If there is a glimmer of hope, it is in the hospitalization numbers which, though extremely high, have dropped for four consecutive days after months of daily increases. The concern I have is whether we can maintain this decline in the faces of the continually escalating numbers of new cases. 3,654 COVID-19 patients are in Tennessee hospitals, with 1,078, in ICUs and 728 on ventilators. As of the Friday report these numbers were a record setting 3,846 in the hospital, with 1,075 in ICUs, and 755 on ventilators. There are 152 pending cases.
Pediatric hospitalizations are trending downward across the state, with 65 children currently hospitalized with COVID-19, 19 in ICUs, and 9 on ventilators. The number hospitalized peaked at 86 on September 4. The number is still up-and-down, and is up from 60 hospitalized since Friday, so it isn’t a lock that this is part of a long-term downward trend.
The state’s vaccination dashboard is down, but the most recent numbers I retrieved before the problems, showed a slow increase in the seven-day totals of vaccinations, though they still lag where they were a week or two ago. As of Sunday afternoon, 113,200 shots had been given over the last seven days, bringing state totals to 51% partially vaccinated and 43.1% fully vaccinated. While helpful, this pace of increase will not protect us from additional surges until well into next year. The state ranks 44th in first shots and 43rd in full vaccinations. We’ve dropped a spot in full vaccinations since Friday.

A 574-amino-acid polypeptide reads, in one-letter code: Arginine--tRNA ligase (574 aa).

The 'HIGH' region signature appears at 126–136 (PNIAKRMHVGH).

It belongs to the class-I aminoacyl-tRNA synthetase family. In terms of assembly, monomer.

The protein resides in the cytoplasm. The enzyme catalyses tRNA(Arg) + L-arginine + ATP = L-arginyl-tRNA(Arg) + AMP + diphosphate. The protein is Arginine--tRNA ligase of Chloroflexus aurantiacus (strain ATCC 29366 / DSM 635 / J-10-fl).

The Washington Post published a piece this morning by a Tennessee resident frustrated at having her life-saving operation cancelled due to the current COVID-19 hospitalization surge, which she points out is due to people who have refused to get the vaccination.
Since my last report, the Knox County Health Department reported 2,096 cases over a four day period, for an average of 524 new cases per day. Today’s total was 387. The 720 reported yesterday represents the third highest single-day total of the pandemic, behind 933 reported on 9/7/2021 and 724 reported on 12/19/20.